“This bill is an investment in America. More of our kids are obese or developing type 2 diabetes in early ages. They are not as healthy today as they were when I was a kid, 25 years ago,” said Jones, whose wife is the daughter of Haitian immigrants.

U.S. Rep. Tom McClintock, R.-Calif., said the children’s health program was “slowly replacing employer health plans with government-paid health plans, with spiraling costs to taxpayers.”

Funding for the bill, estimated at more than $32 billion over four and a half years, will come from an increase in tobacco taxes.

Homer of the NICHQ acknowledges that there is concern over increasing government-run health services too rapidly. He brushed aside the idea of a single-payer system.

“The focus should be more on making sure we cover everyone in the country rather than the administrative aspect of the care we provide,” Homer said.

Jones agrees that a middle-of-the-road solution, combining private and public coverage, can be achieved.

“But we have to be careful,” he added. “In the national dialogue, people don’t talk about health reform in terms of pragmatism, but ideology.”

For Jones, shared responsibility works for individuals “who make sure they are not drunk all the time, but also for governments that must guarantee that someone with the misfortune of having liver disease will be able to receive quality treatment.”

To pay for his son’s cancer treatment, Samuel Goncalves’ father had to pay to extend his private insurance. The best he could get was coverage for 80 percent of Samuel’s much-needed $180,000 tumor removal surgery. That placed a real strain on the entire family. The Goncalveses are still struggling to pay a $50,000 bill, the balance they owe for Samuel’s treatment.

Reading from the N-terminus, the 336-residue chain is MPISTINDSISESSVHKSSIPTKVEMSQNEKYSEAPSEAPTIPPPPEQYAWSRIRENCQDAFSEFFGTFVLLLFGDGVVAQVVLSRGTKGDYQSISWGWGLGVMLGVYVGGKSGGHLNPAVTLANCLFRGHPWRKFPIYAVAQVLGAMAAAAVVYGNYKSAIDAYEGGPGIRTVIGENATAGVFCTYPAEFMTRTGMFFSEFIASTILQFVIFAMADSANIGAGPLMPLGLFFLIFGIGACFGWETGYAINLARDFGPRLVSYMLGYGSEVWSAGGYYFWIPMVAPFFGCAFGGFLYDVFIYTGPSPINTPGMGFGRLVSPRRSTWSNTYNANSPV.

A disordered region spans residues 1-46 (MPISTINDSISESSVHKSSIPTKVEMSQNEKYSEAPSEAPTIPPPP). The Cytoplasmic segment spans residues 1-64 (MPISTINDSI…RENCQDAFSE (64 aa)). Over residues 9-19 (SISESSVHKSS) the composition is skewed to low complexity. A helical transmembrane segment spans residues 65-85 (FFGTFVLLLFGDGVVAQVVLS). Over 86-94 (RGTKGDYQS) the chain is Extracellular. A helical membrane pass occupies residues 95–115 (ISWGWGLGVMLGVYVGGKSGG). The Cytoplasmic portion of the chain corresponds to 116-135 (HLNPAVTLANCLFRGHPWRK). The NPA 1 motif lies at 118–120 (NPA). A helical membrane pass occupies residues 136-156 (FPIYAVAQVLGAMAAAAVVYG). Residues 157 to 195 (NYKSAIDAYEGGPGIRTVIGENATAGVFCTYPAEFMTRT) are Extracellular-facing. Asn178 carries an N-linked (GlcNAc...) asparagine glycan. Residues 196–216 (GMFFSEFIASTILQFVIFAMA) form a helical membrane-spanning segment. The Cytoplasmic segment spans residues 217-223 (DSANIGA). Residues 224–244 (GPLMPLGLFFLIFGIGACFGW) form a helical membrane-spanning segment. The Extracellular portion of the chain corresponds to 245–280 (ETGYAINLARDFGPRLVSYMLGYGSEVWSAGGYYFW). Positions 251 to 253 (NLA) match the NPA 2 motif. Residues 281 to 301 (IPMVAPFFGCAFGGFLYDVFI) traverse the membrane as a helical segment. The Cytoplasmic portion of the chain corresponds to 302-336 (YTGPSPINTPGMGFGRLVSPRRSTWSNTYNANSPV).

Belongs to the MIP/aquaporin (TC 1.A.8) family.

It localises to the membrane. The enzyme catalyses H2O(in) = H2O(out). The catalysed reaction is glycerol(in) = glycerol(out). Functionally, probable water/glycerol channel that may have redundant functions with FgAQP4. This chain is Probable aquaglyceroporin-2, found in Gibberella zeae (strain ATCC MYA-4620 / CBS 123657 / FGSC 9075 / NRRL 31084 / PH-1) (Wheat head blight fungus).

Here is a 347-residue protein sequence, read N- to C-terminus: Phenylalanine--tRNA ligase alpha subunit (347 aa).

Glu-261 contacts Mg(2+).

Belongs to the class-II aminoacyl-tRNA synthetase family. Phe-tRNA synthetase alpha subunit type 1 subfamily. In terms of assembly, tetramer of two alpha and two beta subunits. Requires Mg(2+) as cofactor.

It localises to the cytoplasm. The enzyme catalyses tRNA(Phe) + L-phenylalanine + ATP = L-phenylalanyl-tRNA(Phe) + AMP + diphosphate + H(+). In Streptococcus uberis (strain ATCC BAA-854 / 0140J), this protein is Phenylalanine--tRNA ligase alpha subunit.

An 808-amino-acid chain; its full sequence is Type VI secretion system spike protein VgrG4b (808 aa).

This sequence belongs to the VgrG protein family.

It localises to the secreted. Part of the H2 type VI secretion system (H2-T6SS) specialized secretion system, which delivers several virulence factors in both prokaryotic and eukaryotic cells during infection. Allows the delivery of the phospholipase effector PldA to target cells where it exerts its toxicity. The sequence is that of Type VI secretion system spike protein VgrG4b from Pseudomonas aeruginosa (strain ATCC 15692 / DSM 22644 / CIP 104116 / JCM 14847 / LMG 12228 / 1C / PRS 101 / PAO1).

“Anybody who uses a child as a wedge issue is playing dirty,” Jones said. “A child didn’t ask to be here, a child is not in the position of making critical decisions.”

Despite the Obama administration’s success in expanding SCHIP, further health reform measures may be more difficult to achieve.

“The rapidity with which Democrats managed to reauthorize SCHIP should not be taken as a sign that it will be easy to pass broader proposals for expanding coverage to other uninsured populations,” John K. Iglehart, a national correspondent for the New England Journal of Medicine, wrote after the bill’s signing.

“Democrats saw the SCHIP measure as unfinished business from the 110th Congress. Moving on to more ambitious reforms will be more difficult, given the rapidly increasing federal deficit, the competing claims for federal resources, and the determination of Republicans to forestall the growth of public insurance,” Iglehart added.

Nevertheless, Obama believes that a major health care initiative must be “intimately woven into our overall economic recovery plan.” As he has said, health care reform is “not something that we can put off because we are in an emergency. This is part of the emergency.”